”The numbers are clear—populists are the worse crisis managers in the COVID-19 pandemic and responsible for many avoidable deaths in the countries they govern,” says Michael Bayerlein, a researcher on populism at the Kiel Institute for the World Economy. With an international team of researchers, he evaluated the crisis management during the COVID-19 pandemic in 2020 of 42 member countries of the OECD or the BRICS countries.
The aim was to identify differences between populist and non-populist governments (Bayerlein et al.: Populism and COVID-19: How Populist Governments (Mis)Handle the Pandemic). The authors classified a total of 11* governments as populist, including those in Poland, Slovakia, the Czech Republic, Hungary, the United Kingdom, Brazil, and India.
According to the study, on average, significantly more people die as a result of the COVID-19 pandemic on a percentage basis under populist leadership than in non-populist led countries. The so-called excess mortality—the number of deaths above the level that would have been expected even without the pandemic—is a good 8 percent in non-populist-led countries and almost 18 percent in populist-led ones.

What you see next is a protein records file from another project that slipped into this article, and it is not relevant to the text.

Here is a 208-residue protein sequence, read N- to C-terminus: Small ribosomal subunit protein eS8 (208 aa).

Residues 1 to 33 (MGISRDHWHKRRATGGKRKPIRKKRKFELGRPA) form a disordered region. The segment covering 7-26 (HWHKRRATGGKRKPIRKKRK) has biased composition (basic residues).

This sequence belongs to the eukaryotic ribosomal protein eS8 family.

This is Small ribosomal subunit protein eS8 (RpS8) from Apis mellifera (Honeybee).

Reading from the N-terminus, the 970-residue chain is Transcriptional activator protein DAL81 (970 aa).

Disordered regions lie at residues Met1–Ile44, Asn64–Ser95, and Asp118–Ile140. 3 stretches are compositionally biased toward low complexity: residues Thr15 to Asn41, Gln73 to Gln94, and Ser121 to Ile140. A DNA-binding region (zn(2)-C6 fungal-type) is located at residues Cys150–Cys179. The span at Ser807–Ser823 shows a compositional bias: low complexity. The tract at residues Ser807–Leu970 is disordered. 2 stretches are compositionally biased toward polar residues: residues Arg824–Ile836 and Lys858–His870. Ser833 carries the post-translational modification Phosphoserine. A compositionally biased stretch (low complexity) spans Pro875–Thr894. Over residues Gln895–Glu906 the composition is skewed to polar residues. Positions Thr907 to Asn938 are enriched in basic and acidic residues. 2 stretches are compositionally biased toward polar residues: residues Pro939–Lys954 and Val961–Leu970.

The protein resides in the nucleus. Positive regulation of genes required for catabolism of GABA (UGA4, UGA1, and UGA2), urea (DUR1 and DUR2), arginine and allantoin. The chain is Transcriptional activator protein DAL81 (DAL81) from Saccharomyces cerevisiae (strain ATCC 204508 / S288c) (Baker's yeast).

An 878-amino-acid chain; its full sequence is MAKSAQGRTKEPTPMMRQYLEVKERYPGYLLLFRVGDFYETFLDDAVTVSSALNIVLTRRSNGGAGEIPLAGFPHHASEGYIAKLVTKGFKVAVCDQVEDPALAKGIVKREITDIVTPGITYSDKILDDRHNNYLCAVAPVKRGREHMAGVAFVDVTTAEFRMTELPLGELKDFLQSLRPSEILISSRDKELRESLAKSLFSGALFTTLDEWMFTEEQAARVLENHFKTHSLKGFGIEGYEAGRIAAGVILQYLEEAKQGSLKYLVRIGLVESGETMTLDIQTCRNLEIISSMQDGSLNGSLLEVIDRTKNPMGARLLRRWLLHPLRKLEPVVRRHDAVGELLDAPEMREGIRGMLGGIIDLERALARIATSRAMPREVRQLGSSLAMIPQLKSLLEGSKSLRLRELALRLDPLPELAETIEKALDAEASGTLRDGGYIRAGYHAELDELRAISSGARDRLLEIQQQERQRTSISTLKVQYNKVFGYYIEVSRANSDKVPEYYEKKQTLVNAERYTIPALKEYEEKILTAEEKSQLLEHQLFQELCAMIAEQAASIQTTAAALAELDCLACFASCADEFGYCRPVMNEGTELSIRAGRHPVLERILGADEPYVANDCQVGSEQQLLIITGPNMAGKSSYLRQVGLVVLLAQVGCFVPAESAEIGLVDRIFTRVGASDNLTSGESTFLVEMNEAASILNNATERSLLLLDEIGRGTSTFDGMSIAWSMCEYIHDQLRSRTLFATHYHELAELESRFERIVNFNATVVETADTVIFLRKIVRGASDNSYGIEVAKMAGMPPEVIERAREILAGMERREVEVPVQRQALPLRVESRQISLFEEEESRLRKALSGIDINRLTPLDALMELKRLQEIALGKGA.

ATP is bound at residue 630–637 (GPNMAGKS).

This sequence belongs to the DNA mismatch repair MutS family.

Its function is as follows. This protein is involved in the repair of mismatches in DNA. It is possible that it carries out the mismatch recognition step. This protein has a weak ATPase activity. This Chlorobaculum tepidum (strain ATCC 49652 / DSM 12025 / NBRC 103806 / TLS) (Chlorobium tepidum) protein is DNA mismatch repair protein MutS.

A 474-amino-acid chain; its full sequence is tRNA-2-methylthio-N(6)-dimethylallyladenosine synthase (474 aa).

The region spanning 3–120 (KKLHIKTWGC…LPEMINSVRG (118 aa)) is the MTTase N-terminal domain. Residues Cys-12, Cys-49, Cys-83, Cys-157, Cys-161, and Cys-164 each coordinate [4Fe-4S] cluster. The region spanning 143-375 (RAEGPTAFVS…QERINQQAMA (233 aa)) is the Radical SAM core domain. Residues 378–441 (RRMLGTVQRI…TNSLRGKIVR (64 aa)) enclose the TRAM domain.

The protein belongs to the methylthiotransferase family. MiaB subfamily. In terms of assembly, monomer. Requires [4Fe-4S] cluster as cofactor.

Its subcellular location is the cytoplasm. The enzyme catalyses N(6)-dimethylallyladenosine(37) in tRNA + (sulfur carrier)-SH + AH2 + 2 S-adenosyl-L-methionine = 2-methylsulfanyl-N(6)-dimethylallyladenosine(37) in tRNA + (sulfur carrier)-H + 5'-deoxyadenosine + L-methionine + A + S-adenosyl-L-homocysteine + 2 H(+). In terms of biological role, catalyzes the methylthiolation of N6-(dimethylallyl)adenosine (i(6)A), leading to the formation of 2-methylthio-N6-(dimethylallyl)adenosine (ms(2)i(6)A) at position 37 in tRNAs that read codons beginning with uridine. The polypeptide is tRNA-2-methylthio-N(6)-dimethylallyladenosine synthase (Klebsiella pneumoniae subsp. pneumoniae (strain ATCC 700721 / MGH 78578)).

Thus, for an otherwise 100 deaths, the COVID-19 pandemic causes 8 additional deaths in non-populist-led countries and 18 additional deaths in populist-led countries, more than twice as many. On average for all countries considered, excess mortality is 10 percent—instead of 100 deaths otherwise, the pandemic causes 110 deaths.
The reason for the significantly higher excess mortality is that citizen mobility is higher in populist governed countries at similar infection rates. To measure this, the authors use mobility data from Google that show how busy certain places such as grocery stores or parks were during the pandemic. The data show that that the movement index in populist-ruled countries, with a value of 20, is twice as high as the value in non-populist-ruled countries, with 10.
The team of authors identifies two reasons for the higher mobility. First, populist governments are less likely to implement long-term and unpopular policies against the spread of the pandemic such as contact restrictions. Second, the communication of populist governments is designed to downplay the severity of the pandemic and to discredit scientific findings. Citizens therefore are less likely to take the virus seriously and to restrict their movement activity on their own initiative.
"Our study is the first to prove that populists are doing a poor job of fighting the COVID-19 pandemic, which is directly reflected in the death toll. The high excess mortality is driven by too much mobility, which in turn is caused by a lack of restrictions and anti-COVID-19 propaganda," Bayerlein said.
"The only good news - the clear link between mobility and death toll also means that people can protect themselves by voluntarily limiting their contacts during the pandemic."
*Note: A previous version of this text erroneously referred to 13 governments classified as populist in the study. In fact, there are 11. We have corrected this.